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Big Chub – Missing the Eights


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On the unhooking mat I unwrapped the mesh and there before my eyes was the biggest chub I had ever seen! On the unhooking mat I unwrapped the mesh and there before my eyes was the biggest chub I had ever seen!

Bob Hornegold has been after an 8lb chub for a very long time – and he narrowly missed out again with his last capture – it was a nine!








Bob tells the story of one of the largest river chub of all time in his own words:

“I had to go down to see Daryl, the owner of Truesport Angling, who has a small engineering firm at Hertford and after he had sorted out the male ferrule on a cane rod, made me a cup of tea and we had had a long chat about specimen fishing, I headed towards the Old River Lea. However nature called and I had to stop off and use the facility at Tesco in Hertford Town.

I had a change of plan during this break and instead of the Old River Lea I aimed the car elsewhere and set up my stall for a spot of barbel fishing, as I thought it would make a nice change from the ‘slog’ of chub fishing. However, fate had a change of plan in store for me when a group of school kids with canoes decided that my barbel swim was the perfect place to practice the art of going through angler’s lines - and then laughing about it! I had a word with the young PE teacher who was supposed to have been ‘supervising’ them but to no effect so I decided to call it best and pack up.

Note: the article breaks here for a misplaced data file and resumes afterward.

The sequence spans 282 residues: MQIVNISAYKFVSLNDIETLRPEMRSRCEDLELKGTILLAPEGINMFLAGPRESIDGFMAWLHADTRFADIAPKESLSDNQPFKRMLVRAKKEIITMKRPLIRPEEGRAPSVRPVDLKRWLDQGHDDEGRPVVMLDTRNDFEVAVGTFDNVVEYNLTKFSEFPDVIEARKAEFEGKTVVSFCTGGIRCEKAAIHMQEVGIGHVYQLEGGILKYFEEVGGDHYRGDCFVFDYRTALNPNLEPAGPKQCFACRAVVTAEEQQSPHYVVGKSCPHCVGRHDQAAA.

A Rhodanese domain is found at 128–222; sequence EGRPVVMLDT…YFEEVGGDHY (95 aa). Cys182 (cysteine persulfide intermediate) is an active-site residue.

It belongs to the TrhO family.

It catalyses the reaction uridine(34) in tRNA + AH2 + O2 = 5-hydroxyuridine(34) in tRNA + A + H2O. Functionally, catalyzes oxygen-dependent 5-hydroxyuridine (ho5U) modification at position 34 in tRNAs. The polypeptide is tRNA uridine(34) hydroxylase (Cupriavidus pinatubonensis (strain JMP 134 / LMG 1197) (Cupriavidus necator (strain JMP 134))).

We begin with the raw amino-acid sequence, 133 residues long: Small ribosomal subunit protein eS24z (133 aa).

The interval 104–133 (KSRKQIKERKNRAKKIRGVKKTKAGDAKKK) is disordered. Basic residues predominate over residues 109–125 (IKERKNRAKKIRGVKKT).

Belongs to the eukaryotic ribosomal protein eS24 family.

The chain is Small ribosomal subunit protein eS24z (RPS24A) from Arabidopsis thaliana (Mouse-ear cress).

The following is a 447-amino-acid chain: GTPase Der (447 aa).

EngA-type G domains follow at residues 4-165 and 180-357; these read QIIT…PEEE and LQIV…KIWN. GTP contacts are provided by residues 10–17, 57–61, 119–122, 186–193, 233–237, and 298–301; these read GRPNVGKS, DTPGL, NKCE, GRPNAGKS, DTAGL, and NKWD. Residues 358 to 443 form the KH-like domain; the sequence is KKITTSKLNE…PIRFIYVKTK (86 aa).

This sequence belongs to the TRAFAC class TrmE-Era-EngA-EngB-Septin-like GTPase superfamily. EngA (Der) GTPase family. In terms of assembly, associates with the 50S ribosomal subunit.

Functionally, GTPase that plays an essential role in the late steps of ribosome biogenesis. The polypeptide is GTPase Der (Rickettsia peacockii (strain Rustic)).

As I had to pass the entrance of Fishers Green on the way home I thought I would just have a quick look at the state of the river (like you do) and I was surprised to see that it looked OK. Sure there was a spot of colour and although it was maybe a foot or so up from normal it was in good shape – chub were indeed on the cards...

I set up in a swim I had shared with Simon King on many occasions over the past six months, sorted out the rods and put on fresh All Season Bait Developments’ Salmon boilies with a PVA bag of chopped boilies and a lump of salmon paste pushed into the running Gripper Lead.

I'm not exactly sure but I reckon it was about 3pm when everything was sorted and I was able to sit back and enjoy my first cup of tea; I was surrounded by snow but it was really nice to be out.